For additional information, please refer to the Queensland Health website.
Working from home
If it is not possible for you to be at work because you are a vulnerable worker or you have other responsibilities such as being a primary caregiver for a vulnerable person, you must get medical advice and commence discussions with your supervisor.
If you are unable to perform your duties from home, or can only perform a portion of your duties, discuss with your supervisor taking some form of leave or working a fractional arrangement and taking the rest of the time as leave. TAFE Queensland and Central Queensland University each have approaches to this and local enquiries should be made.
TAFE Queensland and CQUniversity have both reported increases in cleaning regimes in terms of cleaning levels and/or frequency, whether by providing extra staffing or through contractual arrangements with external providers.
Please be aware that the cleaning staff know the critical role that they play in reducing risk of contracting COVID-19. Please treat them with respect.
If you have concerns regarding cleaning levels or frequency, in the first instance raise them with management and human resources.
Procedures already in place
- Vulnerable workers should identify themselves and discuss with management alternative working arrangements.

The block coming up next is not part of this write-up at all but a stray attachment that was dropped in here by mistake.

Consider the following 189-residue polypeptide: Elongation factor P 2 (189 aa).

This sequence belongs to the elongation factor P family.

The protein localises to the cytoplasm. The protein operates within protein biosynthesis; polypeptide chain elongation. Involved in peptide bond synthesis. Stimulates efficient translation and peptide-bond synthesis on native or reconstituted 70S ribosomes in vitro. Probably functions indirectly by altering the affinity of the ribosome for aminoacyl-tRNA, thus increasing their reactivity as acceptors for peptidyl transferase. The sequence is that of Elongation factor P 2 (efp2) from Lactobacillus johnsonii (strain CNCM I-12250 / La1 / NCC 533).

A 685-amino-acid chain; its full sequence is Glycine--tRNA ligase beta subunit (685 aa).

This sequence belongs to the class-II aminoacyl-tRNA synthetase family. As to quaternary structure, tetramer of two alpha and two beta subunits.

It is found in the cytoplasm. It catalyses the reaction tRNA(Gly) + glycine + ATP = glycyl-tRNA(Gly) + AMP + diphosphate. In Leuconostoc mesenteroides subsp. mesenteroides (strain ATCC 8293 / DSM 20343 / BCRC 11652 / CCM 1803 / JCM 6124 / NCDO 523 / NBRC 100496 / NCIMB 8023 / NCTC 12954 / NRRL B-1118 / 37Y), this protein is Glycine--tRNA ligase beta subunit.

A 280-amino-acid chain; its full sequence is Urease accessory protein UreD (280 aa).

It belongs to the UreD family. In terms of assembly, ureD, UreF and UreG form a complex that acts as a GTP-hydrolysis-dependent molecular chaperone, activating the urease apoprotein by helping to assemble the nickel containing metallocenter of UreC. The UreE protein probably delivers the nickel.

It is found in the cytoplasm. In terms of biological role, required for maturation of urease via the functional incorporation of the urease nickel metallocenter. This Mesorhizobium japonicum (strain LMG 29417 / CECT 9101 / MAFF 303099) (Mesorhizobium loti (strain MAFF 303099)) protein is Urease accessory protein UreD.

- Students with flu-like symptoms should be sent home with the backing of the Chief Medical Officer’s directive.
- Staff with flu-like symptoms should stay home on sick leave.
- Arrangements are being made for access for teachers working in Aboriginal and Torres Strait Islander communities going into lockdown.
- Vulnerable students should remain at home.
Each state is in a different stage of response to COVID–19, and therefore each state has a different response in VET provision at this stage. It is also clear that each state’s TAFE system has differing levels of preparedness to move to alternative modes of teaching and working.
- TAFE NSW is pausing all training and educational delivery starting Monday 30 March. From 27 April, TAFE NSW will re-commence delivery to students through connected and blended delivery. This may involve face-to-face where necessary.
- In Victoria, each of the 16 individual TAFE institutions and dual sector entities are making local decisions regarding operations and alternative modes of teaching and working.
- In South Australia, it appears that TAFE remains open.
- As of 24 March, Western Australia’s TAFEs are open and in the process of transitioning to online modes of delivery.
- TasTAFE is currently open and is transitioning to online learning as much as possible. Practical learning and assessment continues in very small groups. Most teachers are starting to deliver courses in the online environment.
- In the ACT, classes were initially paused for one week to allow transition to alternate modes of delivery. Following the confirmation of a staff member testing positive to COVID-19, classes are now suspended until the scheduled Easter break (Friday 10 April).
The situation is fluid and it is possible that tomorrow the situation will be different. National Cabinet meetings are being held frequently and upgrading measures regularly.
Is your QTU membership paid?
To maintain your financial status, the closing date for lump sum payment (and discount) is 31 March.
Any member who is having financial difficulties paying should contact the Union so that financial arrangements can be made, and you can maintain full rights and benefits of QTU membership.
Authorised by Kate Ruttiman, General Secretary, Queensland Teachers' Union
21 Graham Street, Milton, QLD, Australia, 4064